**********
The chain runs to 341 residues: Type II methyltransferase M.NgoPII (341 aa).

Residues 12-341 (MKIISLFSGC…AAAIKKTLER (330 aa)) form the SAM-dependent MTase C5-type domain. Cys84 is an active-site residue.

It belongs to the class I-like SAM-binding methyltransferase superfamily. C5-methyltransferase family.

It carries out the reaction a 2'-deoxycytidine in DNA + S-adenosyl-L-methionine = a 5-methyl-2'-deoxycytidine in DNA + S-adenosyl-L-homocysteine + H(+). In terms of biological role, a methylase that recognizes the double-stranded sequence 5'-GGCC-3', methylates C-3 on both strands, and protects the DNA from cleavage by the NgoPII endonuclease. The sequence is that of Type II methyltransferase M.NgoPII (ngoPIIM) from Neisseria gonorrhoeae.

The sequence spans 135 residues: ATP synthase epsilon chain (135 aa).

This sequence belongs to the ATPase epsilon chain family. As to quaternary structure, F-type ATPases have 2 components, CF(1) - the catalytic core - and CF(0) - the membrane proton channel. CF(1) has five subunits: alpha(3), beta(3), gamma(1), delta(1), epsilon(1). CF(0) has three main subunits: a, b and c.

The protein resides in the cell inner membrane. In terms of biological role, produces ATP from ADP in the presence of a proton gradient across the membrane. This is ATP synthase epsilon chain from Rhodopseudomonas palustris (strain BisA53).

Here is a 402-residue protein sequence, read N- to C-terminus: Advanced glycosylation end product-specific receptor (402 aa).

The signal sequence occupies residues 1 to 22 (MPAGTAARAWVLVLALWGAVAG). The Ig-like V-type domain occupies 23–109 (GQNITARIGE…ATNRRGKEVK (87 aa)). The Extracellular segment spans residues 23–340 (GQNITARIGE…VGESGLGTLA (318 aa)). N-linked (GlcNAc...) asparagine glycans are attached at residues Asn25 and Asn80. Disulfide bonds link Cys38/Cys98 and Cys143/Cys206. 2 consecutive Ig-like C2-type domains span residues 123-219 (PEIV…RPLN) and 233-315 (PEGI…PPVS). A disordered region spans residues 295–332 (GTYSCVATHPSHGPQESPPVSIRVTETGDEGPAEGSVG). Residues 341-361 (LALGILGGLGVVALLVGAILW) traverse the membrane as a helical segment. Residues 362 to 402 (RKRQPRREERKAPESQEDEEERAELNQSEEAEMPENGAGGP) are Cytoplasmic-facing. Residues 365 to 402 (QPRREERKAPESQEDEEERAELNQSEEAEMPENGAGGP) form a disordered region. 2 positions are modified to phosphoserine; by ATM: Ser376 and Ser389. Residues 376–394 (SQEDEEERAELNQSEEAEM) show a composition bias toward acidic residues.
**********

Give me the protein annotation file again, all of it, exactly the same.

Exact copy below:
The chain runs to 341 residues: Type II methyltransferase M.NgoPII (341 aa).

Residues 12-341 (MKIISLFSGC…AAAIKKTLER (330 aa)) form the SAM-dependent MTase C5-type domain. Cys84 is an active-site residue.

It belongs to the class I-like SAM-binding methyltransferase superfamily. C5-methyltransferase family.

It carries out the reaction a 2'-deoxycytidine in DNA + S-adenosyl-L-methionine = a 5-methyl-2'-deoxycytidine in DNA + S-adenosyl-L-homocysteine + H(+). In terms of biological role, a methylase that recognizes the double-stranded sequence 5'-GGCC-3', methylates C-3 on both strands, and protects the DNA from cleavage by the NgoPII endonuclease. The sequence is that of Type II methyltransferase M.NgoPII (ngoPIIM) from Neisseria gonorrhoeae.

The sequence spans 135 residues: ATP synthase epsilon chain (135 aa).

This sequence belongs to the ATPase epsilon chain family. As to quaternary structure, F-type ATPases have 2 components, CF(1) - the catalytic core - and CF(0) - the membrane proton channel. CF(1) has five subunits: alpha(3), beta(3), gamma(1), delta(1), epsilon(1). CF(0) has three main subunits: a, b and c.

The protein resides in the cell inner membrane. In terms of biological role, produces ATP from ADP in the presence of a proton gradient across the membrane. This is ATP synthase epsilon chain from Rhodopseudomonas palustris (strain BisA53).

Here is a 402-residue protein sequence, read N- to C-terminus: Advanced glycosylation end product-specific receptor (402 aa).

The signal sequence occupies residues 1 to 22 (MPAGTAARAWVLVLALWGAVAG). The Ig-like V-type domain occupies 23–109 (GQNITARIGE…ATNRRGKEVK (87 aa)). The Extracellular segment spans residues 23–340 (GQNITARIGE…VGESGLGTLA (318 aa)). N-linked (GlcNAc...) asparagine glycans are attached at residues Asn25 and Asn80. Disulfide bonds link Cys38/Cys98 and Cys143/Cys206. 2 consecutive Ig-like C2-type domains span residues 123-219 (PEIV…RPLN) and 233-315 (PEGI…PPVS). A disordered region spans residues 295–332 (GTYSCVATHPSHGPQESPPVSIRVTETGDEGPAEGSVG). Residues 341-361 (LALGILGGLGVVALLVGAILW) traverse the membrane as a helical segment. Residues 362 to 402 (RKRQPRREERKAPESQEDEEERAELNQSEEAEMPENGAGGP) are Cytoplasmic-facing. Residues 365 to 402 (QPRREERKAPESQEDEEERAELNQSEEAEMPENGAGGP) form a disordered region. 2 positions are modified to phosphoserine; by ATM: Ser376 and Ser389. Residues 376–394 (SQEDEEERAELNQSEEAEM) show a composition bias toward acidic residues.